Gramps would skip my nick name “Pud” and go straight to first name asking why I wrote this. Because I love you and want to thank you for being the father I never had. You taught me thru love when I needed it most. Your rules strict and set in cement. You taught me responsibility by setting an example. The nuggets we learn and realize when we’re older. I work to live by your example except for telling dirty jokes and I cuss way more.
I went to work at 15 years old and drove his car. He had me pay $50 for yearly insurance and $8.00 a week for gas, gas cost 0.89 at the time. My first car was a puck green Dodge Duster, the car was ugly but the tunes blared out. I was jamming. The rules were clear-cut, I could only drive my car to school, work, journalism, girls basketball and granny to mall. Granny told me years later he checked to make sure I was working on school paper, I was, he never checked again. When I started dating at 17 years old my curfew was 12:00, not 12:05. No phone calls after 9:00 PM, no leaving the house after 9:00PM, “you could get into no good if leaving after 9:00PM”. If not working I was home by 4:30PM for supper. Both of my grandparents showed me their love. He only raised his voice one time. His temper a slow burn, when it blew there was no convincing him, he might be wrong. He and granny were both stubborn and I didn’t fall far from the tree.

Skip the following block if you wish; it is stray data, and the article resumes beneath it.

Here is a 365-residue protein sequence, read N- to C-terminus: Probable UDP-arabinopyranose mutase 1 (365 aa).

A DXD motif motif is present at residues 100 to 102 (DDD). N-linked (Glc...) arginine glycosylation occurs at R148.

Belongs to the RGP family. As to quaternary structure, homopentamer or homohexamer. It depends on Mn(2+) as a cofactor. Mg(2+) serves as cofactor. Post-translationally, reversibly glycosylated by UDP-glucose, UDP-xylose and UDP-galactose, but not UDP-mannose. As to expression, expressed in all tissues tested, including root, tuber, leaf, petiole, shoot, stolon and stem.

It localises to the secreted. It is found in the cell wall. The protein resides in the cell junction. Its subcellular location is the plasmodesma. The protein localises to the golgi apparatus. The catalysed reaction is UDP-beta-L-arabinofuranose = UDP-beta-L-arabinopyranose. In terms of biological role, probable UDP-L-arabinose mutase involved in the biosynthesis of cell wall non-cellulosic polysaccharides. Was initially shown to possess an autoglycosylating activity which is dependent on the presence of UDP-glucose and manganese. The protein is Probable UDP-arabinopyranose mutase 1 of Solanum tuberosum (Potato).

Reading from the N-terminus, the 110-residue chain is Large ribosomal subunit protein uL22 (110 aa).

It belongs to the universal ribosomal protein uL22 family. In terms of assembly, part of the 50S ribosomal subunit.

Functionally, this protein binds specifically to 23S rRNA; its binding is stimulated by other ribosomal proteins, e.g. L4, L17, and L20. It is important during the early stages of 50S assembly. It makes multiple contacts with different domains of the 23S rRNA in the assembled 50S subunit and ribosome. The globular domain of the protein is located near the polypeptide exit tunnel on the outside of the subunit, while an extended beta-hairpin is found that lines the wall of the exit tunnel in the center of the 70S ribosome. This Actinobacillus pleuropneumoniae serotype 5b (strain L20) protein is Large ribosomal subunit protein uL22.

Being raised by the generation who faced the great depression, dust bowl and WWII was a blessing. I heard how poor most people were, you took any job you could get because there went many. How the war effected businesses, many jobs were frozen which meant you could not leave for another job. All efforts at home focused on supporting the war, granny became a riveter, some women worked in large sewing areas and most struggled to keep their head above water. It seems hard to think about today, my grandmother cut tin cans to use for curlers, she had two dresses, every night she had to wash one.
I didn’t have designers clothes, phone in my room, Atari, pool or new car. I never expected nor did I care what others wore or drove. I thought everyone lived this way. Was I naïve.
I miss my grandparents everyday and blessed by the lessons taught. Most important was their love, showing me their love.
“Love is a verb, it ain’t a thing” John Mayer